Personalized learning: Is it an educational imperative, a marketing strategy for an ed-tech product, or both?
Too often, teachers and administrators say, they find that personalized learning is used by companies as mere buzzwords to promote a run-of-the-mill digital tool.
“In the marketing literature, this term is overused,” said Devin Vodicka, the superintendent of the Vista, Calif., school district. “Many products that someone claims are personalized are actually just a series of digital worksheets.”
But educators are finding ways to sort the real personalized potential from the empty promises of some ed-tech products.
For instance, Vista uses its own Personal Learning Pathway framework to evaluate products, said Vodicka.
Some of the key questions educators in his district ask:
• Is this product based on a student profile?
• Is there an integrated technology component that includes two-way communication?
• Does the product include student choice and pathways?
• How does it fit with the learning environment, and more broadly, is it connected with real-world opportunities?
• Does it use a competency-based model, in which students move at their own pace as they master academic content?
Last month, Vista hosted 42 superintendents from across the country, who discussed that and other approaches as part of an ongoing cohort, The Superintendent’s Association.
The most important starting point to vet a product, for Barton Dassinger, the principal of Chavez Elementary in Chicago, is this query: Does this product improve student learning better than the alternative to using it? And does the company generate reports in such a way to allow for an analysis that will answer that question?
The starting points of “what is our need?” and “what is our goal?” are important for Théa Williams, who is both a technology teacher for pre-K-5 and the technology coordinator for Brooklyn Arbor Elementary School in New York City. As an iZone pilot-team leader through the city’s department of education, she said she has learned to move beyond the catchphrases for products to identify the data needed.
Red flags about the “personalized learning” label abound, according to Amy Nowell, the director of research for, a Chicago-based nonprofit that works to build educational innovations by connecting schools and businesses. From her experience testing ed-tech products with evidence-based research methods, Nowell, and other experts have identified several red flags educators should watch for:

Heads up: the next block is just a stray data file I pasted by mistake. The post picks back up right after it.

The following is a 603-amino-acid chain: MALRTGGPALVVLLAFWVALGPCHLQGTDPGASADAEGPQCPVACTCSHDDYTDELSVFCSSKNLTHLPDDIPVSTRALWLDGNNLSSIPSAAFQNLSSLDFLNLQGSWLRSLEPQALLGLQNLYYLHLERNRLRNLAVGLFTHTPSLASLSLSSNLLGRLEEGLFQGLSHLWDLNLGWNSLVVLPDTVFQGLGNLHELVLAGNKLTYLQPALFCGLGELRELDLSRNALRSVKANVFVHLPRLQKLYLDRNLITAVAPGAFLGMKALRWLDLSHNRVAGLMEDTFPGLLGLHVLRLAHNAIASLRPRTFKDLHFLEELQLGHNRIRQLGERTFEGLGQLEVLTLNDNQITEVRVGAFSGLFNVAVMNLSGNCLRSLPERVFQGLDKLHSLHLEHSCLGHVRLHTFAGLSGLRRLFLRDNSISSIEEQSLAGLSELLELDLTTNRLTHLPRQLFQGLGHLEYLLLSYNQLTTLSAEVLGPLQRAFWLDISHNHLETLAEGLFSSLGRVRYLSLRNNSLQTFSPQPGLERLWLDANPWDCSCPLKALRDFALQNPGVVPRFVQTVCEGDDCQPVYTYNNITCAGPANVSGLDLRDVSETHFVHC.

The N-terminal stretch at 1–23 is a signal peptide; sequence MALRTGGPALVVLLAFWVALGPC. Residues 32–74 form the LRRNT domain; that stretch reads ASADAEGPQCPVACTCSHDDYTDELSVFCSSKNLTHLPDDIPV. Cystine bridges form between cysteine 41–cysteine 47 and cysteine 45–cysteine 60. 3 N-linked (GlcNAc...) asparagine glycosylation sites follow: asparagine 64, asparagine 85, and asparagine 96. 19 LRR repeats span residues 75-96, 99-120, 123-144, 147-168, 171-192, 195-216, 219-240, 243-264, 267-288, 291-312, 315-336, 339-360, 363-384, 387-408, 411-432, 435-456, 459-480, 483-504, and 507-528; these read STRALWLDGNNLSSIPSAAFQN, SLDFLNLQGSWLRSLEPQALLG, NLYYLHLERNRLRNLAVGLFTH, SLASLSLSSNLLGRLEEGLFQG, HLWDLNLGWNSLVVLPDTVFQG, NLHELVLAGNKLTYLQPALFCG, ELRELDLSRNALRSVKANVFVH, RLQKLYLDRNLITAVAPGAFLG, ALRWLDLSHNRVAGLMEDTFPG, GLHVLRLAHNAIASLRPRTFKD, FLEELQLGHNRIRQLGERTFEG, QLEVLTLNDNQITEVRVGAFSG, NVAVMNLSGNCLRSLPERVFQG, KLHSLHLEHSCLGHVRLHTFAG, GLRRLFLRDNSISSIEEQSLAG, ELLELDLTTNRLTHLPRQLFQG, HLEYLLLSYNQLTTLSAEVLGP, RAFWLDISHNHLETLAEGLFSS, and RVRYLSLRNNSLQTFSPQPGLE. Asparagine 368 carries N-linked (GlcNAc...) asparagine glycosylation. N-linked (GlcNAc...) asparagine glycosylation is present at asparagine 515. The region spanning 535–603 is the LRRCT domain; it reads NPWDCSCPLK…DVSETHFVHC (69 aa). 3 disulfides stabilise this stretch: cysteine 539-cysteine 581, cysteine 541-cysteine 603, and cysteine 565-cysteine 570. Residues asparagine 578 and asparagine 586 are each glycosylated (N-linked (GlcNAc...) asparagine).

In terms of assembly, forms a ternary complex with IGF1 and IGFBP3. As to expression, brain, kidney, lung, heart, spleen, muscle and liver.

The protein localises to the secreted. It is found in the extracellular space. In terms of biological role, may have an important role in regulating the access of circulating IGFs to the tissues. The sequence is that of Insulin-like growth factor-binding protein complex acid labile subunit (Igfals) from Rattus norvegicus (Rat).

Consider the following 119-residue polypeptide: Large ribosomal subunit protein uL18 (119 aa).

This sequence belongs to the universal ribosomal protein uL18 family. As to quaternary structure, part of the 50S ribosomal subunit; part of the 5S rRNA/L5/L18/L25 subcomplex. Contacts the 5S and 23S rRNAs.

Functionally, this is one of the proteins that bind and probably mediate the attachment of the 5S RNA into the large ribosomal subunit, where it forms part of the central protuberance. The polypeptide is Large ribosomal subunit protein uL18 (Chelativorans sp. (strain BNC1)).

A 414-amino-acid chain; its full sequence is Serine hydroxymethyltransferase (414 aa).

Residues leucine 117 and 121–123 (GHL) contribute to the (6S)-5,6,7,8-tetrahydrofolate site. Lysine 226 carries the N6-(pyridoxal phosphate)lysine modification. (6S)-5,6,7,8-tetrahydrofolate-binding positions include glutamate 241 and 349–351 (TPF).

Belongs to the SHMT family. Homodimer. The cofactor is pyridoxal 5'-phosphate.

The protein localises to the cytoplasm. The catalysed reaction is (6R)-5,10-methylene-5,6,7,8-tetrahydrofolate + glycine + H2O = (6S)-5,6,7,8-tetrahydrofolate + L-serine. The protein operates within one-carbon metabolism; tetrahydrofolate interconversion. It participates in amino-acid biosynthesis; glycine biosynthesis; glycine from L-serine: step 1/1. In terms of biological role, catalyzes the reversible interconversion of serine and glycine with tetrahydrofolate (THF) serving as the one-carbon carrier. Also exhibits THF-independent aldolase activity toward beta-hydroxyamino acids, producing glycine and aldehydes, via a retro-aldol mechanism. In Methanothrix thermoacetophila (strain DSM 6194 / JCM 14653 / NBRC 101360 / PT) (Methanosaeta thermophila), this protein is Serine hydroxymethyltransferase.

Questionable Student Agency
This is a fundamental element of personalization. Can the students take ownership of their own learning by setting their own goals? Can they track their own progress?
Nowell recommends that teachers “test drive” products as though they are students and make sure they understand what the data mean.
For instance, if students aim to learn a particular unit within a specified period of time, and the product provides feedback that “you have only completed one activity” in that time frame, what, she asked, does that mean to a student trying to complete and comprehend the full unit?
By definition, personalized learning allows students to move at their own pace through material.
“There’s never a classroom where every student is average,” said Nowell. “We’ve had a number of teachers who were really disappointed when they dug in, and two months into the year, their brighter kids are looking for material that wasn’t there.”
While ed-tech products can often be retrofitted to accommodate material for advanced or struggling students, that’s often a “clunky” solution, she said. A digital resource with “only 130 lessons” is unlikely to have enough content to go up or down two grade levels.
Products for personalized learning generally produce a lot of data. Williams recommends educators first ask: “How do I make sense of this data?”
In theory, experts say a data dashboard should help students and teachers understand what the metrics are, how a certain metric was arrived at, and what it means for student learning. But that is not always the case.